When looking for a financial advisor, many people prefer to work with an advisor from their community. This can mean working with an advisor who shares your religious faith, your gender, or your ethnicity. 

When can working with a Latino advisor help you achieve your financial goals? Beyond attributes like bilingual communication and his or her understanding of international financial topics, which may be of use to immigrants, many people prioritize working with someone they feel understands their situation.

Unfortunately, a 2009 study from the Financial Industry Regulatory Authority showed just 38 percent of Latinos surveyed had met with a financial advisor in the past five years – a lower rate than any other of the ethnic demographics the survey tracked. 

Who Is the Right Advisor For You?

“The really good advisors I know don’t try to be all things to all people,” said Brian Frederick, a Scottsdale, AZ.- based CFP. “They focus on serving the needs of a particular group. I’ve been in the business for 13 years and worked with a diverse client base in terms of age, occupation, net worth, and life stage. What I discovered is that the most fulfilling, productive client relationships are [those on which] I work with clients that are similar to myself. For that reason, I chose to focus my practice on successful Generation X professionals.”

Brian defines that group as made up of people who are mid-way in the career and have already experienced some measure of success, but are still worried about things like paying for a child’s education, how to accumulate enough for retirement in an era of low interest rates and high market volatility, and having enough time to devote to their finances between work and family commitments. For him, defining a community and working with its members is leading to success for his clients.

Understanding the Full Picture

“A financial advisor can’t work effectively with a client unless he or she thoroughly understands a client’s unique financial life situation,” said Michael Philips, a Marina Del Ray, CA.-based planner. He added that he thinks it’s common for financial advisors to work with certain community groups or ethnic group because they often understand the community’s needs better than someone who may not be familiar with their unique needs, attitudes towards money, risk tolerance and desires, among other financial issues.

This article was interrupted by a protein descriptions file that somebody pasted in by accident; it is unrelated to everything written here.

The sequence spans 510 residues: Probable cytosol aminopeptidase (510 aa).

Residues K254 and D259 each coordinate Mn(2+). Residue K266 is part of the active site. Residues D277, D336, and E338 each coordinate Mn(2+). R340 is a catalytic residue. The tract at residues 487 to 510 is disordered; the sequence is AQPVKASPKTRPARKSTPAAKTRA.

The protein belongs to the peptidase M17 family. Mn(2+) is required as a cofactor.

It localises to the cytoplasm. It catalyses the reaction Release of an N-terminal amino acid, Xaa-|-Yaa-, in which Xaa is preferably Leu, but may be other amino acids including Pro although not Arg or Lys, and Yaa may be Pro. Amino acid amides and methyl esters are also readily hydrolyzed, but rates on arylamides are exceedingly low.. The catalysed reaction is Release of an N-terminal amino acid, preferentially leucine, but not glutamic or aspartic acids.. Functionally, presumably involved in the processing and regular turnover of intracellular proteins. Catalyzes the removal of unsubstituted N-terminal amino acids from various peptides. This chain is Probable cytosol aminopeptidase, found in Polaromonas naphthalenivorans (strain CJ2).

When Is It Not A Good Idea?

One thing to remember is that, unfortunately, opting to look for a Latino advisor may limit your choices. “One of the black eyes of the financial services industry is that minorities of all types are under-represented as financial advisors,” commented advisor Brian Frederick. 

Advisor Keith Watson pointed out that one reason a financial advisor may work exclusively with clients of a certain ethnicity is because they only get new clients through referrals. “The main way financial advisors grow their practice is through referrals,” Watson explained. “So as they grow and know people, it will generally be in the same community.” 

But a referral isn’t always the best way to select an advisor — just because they were right for your friend, they may not be right for you. Michael Philips pointed out a well-documented occurrence of people frequently being scammed by unscrupulous advisors from their own community. Advice-seekers should not allow a perceived personal connection to act as a shortcut to fully researching a prospective advisor’s credentials.

Remember that wherever you choose to look for professional financial advice, you want an advisor who understands you – whether you come from the same background or not. 

“I do not think it matters what community the advisor is from,” Keith Watson added. “I think all that matters is that the financial advisor understands the situation their client is in. As long as it is clearly stated what needs to be accomplished, then it doesn't really matter where they come from.”

Amelia Granger writes for Nerdwallet, a personal finance website dedicated to helping consumers make better financial decisions when choosing a credit card, bank account or financial advisor.

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